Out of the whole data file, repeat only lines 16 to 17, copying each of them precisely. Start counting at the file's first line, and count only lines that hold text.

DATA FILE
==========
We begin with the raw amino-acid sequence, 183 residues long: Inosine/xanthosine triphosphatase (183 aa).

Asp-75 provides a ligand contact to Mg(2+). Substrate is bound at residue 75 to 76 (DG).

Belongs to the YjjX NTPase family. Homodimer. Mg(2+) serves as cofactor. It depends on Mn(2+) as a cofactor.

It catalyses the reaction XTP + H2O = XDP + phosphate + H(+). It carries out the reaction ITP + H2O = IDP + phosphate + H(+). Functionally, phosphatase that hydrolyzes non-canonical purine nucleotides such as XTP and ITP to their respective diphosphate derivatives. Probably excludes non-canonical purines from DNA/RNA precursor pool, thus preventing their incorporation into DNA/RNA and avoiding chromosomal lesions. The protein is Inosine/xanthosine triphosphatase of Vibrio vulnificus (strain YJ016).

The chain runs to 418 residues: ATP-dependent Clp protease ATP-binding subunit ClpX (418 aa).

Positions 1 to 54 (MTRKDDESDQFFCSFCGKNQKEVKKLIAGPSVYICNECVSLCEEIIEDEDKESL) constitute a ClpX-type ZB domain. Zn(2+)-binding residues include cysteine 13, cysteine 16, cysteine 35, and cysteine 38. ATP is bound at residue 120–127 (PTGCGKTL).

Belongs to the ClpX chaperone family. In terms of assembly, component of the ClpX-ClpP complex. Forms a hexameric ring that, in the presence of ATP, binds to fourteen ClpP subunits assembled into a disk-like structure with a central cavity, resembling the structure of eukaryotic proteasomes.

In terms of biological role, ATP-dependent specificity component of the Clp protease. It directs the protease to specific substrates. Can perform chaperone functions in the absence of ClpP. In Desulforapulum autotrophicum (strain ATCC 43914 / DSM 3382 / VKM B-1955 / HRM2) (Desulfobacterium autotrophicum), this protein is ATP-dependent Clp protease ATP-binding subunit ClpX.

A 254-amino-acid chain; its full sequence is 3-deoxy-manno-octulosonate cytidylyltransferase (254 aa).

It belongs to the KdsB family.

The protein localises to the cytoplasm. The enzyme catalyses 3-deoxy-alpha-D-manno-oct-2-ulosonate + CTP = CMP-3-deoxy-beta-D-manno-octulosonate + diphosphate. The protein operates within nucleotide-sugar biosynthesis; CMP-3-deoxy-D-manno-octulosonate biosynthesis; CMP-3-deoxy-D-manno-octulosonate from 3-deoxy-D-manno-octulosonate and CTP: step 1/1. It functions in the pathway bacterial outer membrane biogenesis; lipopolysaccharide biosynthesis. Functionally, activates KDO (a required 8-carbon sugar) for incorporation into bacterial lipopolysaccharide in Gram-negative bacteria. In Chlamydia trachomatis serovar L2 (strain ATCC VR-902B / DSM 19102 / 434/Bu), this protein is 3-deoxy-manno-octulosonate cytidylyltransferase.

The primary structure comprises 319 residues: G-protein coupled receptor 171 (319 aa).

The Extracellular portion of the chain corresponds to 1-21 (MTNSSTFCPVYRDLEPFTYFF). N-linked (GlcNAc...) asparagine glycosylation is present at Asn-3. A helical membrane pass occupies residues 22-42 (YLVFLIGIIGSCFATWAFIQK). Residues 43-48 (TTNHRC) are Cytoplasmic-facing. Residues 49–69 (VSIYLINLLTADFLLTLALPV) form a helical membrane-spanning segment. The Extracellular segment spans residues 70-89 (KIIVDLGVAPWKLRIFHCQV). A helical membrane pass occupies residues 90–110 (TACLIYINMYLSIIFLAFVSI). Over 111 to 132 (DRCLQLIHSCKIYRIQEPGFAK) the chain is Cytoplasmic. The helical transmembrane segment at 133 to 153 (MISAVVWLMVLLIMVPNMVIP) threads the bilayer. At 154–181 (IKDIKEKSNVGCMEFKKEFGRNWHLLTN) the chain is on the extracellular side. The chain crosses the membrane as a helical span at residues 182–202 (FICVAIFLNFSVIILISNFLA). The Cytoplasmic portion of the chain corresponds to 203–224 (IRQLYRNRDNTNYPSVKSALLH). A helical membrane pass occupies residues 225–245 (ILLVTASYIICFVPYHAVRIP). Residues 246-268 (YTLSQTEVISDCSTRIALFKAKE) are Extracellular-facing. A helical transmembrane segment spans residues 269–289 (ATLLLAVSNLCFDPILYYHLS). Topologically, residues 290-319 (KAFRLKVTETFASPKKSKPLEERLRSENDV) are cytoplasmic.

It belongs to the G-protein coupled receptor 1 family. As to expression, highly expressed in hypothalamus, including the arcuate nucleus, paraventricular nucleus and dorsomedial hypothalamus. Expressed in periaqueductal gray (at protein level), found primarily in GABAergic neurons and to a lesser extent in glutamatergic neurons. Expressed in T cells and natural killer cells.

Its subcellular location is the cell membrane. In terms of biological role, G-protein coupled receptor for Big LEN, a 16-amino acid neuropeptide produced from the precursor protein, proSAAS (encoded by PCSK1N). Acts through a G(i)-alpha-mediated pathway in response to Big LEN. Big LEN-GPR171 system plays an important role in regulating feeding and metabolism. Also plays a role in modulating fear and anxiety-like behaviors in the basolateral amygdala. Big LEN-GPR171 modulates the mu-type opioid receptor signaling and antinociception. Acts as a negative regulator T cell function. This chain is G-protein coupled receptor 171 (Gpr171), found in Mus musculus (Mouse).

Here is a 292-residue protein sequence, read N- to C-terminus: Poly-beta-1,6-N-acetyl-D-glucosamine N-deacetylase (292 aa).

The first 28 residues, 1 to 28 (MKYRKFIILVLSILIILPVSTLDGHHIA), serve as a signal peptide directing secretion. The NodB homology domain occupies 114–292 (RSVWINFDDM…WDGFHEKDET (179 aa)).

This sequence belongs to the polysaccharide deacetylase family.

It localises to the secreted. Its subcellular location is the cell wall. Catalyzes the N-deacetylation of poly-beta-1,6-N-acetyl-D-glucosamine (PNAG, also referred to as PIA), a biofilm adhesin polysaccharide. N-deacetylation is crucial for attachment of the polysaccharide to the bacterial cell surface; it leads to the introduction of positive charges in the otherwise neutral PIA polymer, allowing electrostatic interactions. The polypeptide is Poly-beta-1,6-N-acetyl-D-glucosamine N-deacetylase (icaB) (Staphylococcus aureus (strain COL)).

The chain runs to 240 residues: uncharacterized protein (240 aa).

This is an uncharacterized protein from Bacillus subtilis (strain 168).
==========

Here is a 292-residue protein sequence, read N- to C-terminus: Poly-beta-1,6-N-acetyl-D-glucosamine N-deacetylase (292 aa).

The first 28 residues, 1 to 28 (MKYRKFIILVLSILIILPVSTLDGHHIA), serve as a signal peptide directing secretion. The NodB homology domain occupies 114–292 (RSVWINFDDM…WDGFHEKDET (179 aa)).